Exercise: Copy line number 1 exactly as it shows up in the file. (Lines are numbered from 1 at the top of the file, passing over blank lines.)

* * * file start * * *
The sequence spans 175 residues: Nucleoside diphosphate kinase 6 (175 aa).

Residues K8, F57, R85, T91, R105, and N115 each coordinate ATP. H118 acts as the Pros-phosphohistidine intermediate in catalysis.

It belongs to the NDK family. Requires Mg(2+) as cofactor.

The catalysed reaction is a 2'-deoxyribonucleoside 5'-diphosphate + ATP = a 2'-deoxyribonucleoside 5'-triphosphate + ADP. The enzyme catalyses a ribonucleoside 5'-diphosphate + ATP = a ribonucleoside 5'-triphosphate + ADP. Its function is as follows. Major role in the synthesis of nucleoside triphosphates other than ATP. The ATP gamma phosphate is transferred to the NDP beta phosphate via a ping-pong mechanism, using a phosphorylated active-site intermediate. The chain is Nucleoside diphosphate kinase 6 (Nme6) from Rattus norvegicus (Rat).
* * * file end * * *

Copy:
The sequence spans 175 residues: Nucleoside diphosphate kinase 6 (175 aa).